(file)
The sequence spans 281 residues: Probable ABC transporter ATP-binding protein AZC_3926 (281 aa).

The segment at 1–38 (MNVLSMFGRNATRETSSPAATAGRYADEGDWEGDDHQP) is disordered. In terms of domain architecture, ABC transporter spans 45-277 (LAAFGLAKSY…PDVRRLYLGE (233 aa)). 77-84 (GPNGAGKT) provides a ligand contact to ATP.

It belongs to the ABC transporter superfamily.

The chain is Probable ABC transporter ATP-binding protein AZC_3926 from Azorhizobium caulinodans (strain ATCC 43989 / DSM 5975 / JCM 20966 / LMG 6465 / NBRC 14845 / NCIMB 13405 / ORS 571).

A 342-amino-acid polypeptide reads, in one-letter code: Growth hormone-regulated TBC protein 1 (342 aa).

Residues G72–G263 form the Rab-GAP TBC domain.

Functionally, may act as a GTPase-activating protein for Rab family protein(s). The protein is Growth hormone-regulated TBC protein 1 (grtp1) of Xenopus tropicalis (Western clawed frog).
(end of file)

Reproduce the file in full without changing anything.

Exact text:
The sequence spans 281 residues: Probable ABC transporter ATP-binding protein AZC_3926 (281 aa).

The segment at 1–38 (MNVLSMFGRNATRETSSPAATAGRYADEGDWEGDDHQP) is disordered. In terms of domain architecture, ABC transporter spans 45-277 (LAAFGLAKSY…PDVRRLYLGE (233 aa)). 77-84 (GPNGAGKT) provides a ligand contact to ATP.

It belongs to the ABC transporter superfamily.

The chain is Probable ABC transporter ATP-binding protein AZC_3926 from Azorhizobium caulinodans (strain ATCC 43989 / DSM 5975 / JCM 20966 / LMG 6465 / NBRC 14845 / NCIMB 13405 / ORS 571).

A 342-amino-acid polypeptide reads, in one-letter code: Growth hormone-regulated TBC protein 1 (342 aa).

Residues G72–G263 form the Rab-GAP TBC domain.

Functionally, may act as a GTPase-activating protein for Rab family protein(s). The protein is Growth hormone-regulated TBC protein 1 (grtp1) of Xenopus tropicalis (Western clawed frog).